Negotiated Solution To End Russian Aggression In Ukraine

Mr Peter Hain (Neath) (Lab): I agree with much of what the Foreign Secretary says, including that President Putin is a calculating, ruthless and lethal authoritarian. Does not the whole crisis spring from the failure after the cold war ended to establish a common European security system to which Russia felt attached? Instead, there has been a kind of cold peace. Surely the way forward is a negotiated solution, or an attempt at one, in which there are limits to NATO expansion and European Union expansion in return for an end to Russian aggression.

Mr Hammond: The situation is that, after the cold war, when 19 ex-Soviet republics, or whatever it was, liberated themselves from the Soviet Union and became independent countries able to set their own path in the world, we sought to build a normal relationship with Russia—one in which Russia would join the community of nations and become richer and more normalised, and one in which the Russian people were able to become more prosperous. President Putin has chosen to set his face against that future and to hark backwards to the Soviet Union or perhaps to the Russian empire. We should remember that he is on public record as saying that the collapse of the Soviet Union was the worst disaster of the 20th century. Many of us would think it was one of the great achievements of the 20th century.

I do not think we can compromise with somebody whose avowed intention is to exercise control over independent neighbouring countries in such a way that they cannot determine their own future, whether that is a future aligned with the European Union and NATO or a future aligned with Russia and other allies. That must be for those people in those independent countries to choose for themselves.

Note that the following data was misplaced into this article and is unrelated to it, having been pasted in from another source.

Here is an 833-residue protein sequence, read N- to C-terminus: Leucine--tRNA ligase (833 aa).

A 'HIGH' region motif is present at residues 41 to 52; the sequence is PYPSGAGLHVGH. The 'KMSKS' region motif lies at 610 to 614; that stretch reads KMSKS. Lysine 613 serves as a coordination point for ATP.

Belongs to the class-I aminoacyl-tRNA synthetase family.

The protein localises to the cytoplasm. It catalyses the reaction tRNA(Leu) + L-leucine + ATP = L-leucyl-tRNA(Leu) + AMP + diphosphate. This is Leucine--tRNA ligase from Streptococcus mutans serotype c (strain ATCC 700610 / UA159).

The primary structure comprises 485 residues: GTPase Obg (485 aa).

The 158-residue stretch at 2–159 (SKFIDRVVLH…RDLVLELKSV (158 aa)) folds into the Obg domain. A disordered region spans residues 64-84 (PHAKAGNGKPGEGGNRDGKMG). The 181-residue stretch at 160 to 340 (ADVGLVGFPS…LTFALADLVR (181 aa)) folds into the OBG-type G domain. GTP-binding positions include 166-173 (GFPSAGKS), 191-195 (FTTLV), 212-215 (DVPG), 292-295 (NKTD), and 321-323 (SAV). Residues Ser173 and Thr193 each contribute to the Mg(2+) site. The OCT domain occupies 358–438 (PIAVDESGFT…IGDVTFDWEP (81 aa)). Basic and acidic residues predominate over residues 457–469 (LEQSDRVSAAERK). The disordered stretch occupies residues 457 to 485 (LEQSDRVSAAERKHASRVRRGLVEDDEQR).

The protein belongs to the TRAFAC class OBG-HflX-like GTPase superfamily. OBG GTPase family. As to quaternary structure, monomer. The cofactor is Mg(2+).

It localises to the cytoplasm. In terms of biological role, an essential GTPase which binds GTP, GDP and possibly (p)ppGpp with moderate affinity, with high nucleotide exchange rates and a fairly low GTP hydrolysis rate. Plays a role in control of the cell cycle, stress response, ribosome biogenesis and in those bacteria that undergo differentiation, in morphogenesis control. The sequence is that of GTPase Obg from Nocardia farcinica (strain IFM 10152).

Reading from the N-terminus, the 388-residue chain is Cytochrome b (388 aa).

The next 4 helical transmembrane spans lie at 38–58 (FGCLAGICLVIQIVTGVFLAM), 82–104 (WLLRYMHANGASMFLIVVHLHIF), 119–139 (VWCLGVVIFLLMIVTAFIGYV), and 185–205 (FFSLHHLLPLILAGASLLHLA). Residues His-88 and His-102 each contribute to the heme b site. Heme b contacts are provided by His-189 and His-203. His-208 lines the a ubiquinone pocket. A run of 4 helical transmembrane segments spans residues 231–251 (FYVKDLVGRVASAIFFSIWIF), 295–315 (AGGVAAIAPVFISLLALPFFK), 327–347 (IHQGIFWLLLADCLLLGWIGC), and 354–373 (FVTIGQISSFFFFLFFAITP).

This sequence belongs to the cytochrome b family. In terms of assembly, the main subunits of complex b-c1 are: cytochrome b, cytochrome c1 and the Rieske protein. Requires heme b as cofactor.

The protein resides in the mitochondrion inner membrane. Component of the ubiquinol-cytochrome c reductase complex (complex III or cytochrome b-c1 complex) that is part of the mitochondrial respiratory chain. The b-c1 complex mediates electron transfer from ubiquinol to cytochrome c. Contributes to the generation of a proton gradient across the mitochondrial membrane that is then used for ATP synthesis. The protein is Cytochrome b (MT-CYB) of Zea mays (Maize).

Iran

Mr. Peter Hain (Neath) (Lab): I welcome the general tone of the Foreign Secretary’s comments, but is it not time to stop treating Iran as a pariah state and to treat it instead as a proud nation which plays a key role, if a nefarious one, in so many middle east conflicts? Should he not press for direct engagement with Iran on Syria and on Israel-Palestine? Now that its people have voted directly to engage with the west on the basis of respect, even if their Government have policies with which we bitterly disagree, it is surely essential to press that engagement. Unless we do, I see no prospect of the middle east, which is in one of its most unstable and dangerous situations ever, stabilising. Iran holds the key to that.

Mr Hague: It has to be recognised that Iran has brought its isolation and economic sanctions upon itself, through its own actions. However, the British people have no quarrel with the people of Iran. Our dispute is over Iran’s nuclear programme. It will be difficult to create the atmosphere to address constructively with Iran all the other issues in the middle east that the right hon. Gentleman has quite legitimately mentioned without settling the nuclear issue. That is the central point. That is not just the view of the UK; we must remember that the E3 plus 3 include China and Russia, and our negotiating position is agreed with them. We are all agreed that the Iranian response has not been adequate or realistic so far. A change in that situation would unlock the opportunity for us to work together on other issues, and for Iran to be treated with the respect that the world would owe it as a major nation in its region. That is all there for the taking if we can resolve the nuclear issue.